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Intensive Care Med (2006) 32:1329–1335 DOI 10.1007/s00134-006-0241-3

Ralf-Peter Vonberg Tim Eckmanns Tobias Welte Petra Gastmeier

Received: 16 December 2005 Accepted: 17 May 2006 Published online: 21 June 2006 © Springer-Verlag 2006 R.-P. Vonberg (u) · P. Gastmeier Medical School of Hannover, Institute for Medical Microbiology and Hospital Epidemiology, Carl-Neuberg-Straße 1, 30625 Hannover, Germany e-mail: Vonberg.Ralf@MH-Hannover.de Tel.: +49-511-5324431 Fax: +49-511-5328174 T. Eckmanns Charité University Medicine, Institute of Hygiene and Environmental Medicine, Berlin, Germany T. Welte Medical School of Hannover, Department for Pneumology, Carl-Neuberg-Straße 1, 30625 Hannover, Germany

ORIGINAL

Impact of the suctioning system (open vs. closed) on the incidence of ventilation-associated pneumonia: meta-analysis of randomized controlled trials

Abstract Objective: Ventilationassociated pneumonia (VAP) is a serious complication of patients in intensive care units (ICU) who require mechanical ventilation. The choice of suctioning system (open vs. closed) remains unresolved in evidence-based guidelines. This meta-analysis was carried out to analyze the effect of the type of suctioning system on the incidence of VAP. Design: A search of the literature was used to identify randomized controlled trials addressing this question. A meta-analysis was then performed to calculate the relative risk of ventilation-associated pneumonia acquisition with the two suctioning systems. Results: Nine trials were included, with 648 patients in the open suctioning group and 644 in the closed suctioning group. VAP occurred in 128 (20%) of the

Introduction Pneumonia is the most common nosocomial infection on intensive care units (ICUs) [1], and mechanical ventilation is a well known risk factor for acquiring nosocomial pneumonia [2]. Consequences of ventilation-associated nosocomial pneumonia are an increased length of ICU stay for more than 6 days, increased cost for health care systems by U.S.$10,000 per case, and a doubled risk of mortality of affected patients [3]. Two general types of suctioning systems are available: (a) open tracheal suctioning systems that need to become disconnected. These systems require single-use catheters and a sterile suctioning technique for the prevention of ventilation-associated pneumonia (VAP). (b) Closed tracheal suctioning systems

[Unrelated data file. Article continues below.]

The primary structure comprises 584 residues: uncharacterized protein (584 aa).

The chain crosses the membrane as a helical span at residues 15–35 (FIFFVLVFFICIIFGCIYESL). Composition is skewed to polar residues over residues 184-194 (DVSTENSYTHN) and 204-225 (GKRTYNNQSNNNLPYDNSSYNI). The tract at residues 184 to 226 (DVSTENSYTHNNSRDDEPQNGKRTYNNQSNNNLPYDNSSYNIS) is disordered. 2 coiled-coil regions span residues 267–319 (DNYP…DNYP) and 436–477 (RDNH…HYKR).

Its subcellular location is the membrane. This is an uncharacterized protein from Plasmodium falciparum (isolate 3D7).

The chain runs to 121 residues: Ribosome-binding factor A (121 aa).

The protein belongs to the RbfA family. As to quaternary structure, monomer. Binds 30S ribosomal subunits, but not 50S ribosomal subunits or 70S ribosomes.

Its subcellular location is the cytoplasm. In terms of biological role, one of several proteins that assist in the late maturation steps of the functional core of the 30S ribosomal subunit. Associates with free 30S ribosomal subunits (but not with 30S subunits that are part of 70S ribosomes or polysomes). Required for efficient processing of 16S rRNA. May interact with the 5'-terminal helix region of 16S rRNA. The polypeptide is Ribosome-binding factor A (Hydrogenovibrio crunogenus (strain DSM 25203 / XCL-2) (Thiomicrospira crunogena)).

open suctioning group and in 120 (19%) in the closed suctioning group (relative risk 0.95). Conclusions: At a given pneumonia prevalence of 20% in ICU patients there was no significant advantage for the use of either suctioning system in this meta-analysis. The choice of suctioning system should therefore be based on handling, cost, and individual patient’s disease until more data are available. Keywords Suctioning systems · Meta-analysis · Nosocomial pneumonia

that do not become disconnected but rather involve use of multiuse catheters. Evidence-based guidelines for preventing nosocomial pneumonia have been published by the Centers of Disease Control and Prevention, but so far the relationship between VAP and the type of endotracheal suctioning system remains unresolved [4]. During use open systems may allow external pathogens to enter the patient’s airways, but frequent reuse of contaminated closed systems may also present some risk of infection. The effect of endotracheal suction system (open vs. closed) on the rate of VAP has been reviewed by several authors [5, 6, 7, 8], who have analyzed, however, only few randomized controlled trials (RCTs) among those available at present. These authors failed to ascertain any significant difference in the development of nosocomial pneu-


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monia with the two suctioning systems. Meanwhile additional RCTs addressing this question have been published. This meta-analysis was carried out to analyze the effect of the type of suctioning system on the incidence of VAP, including all the RCTs performed in adults available at present.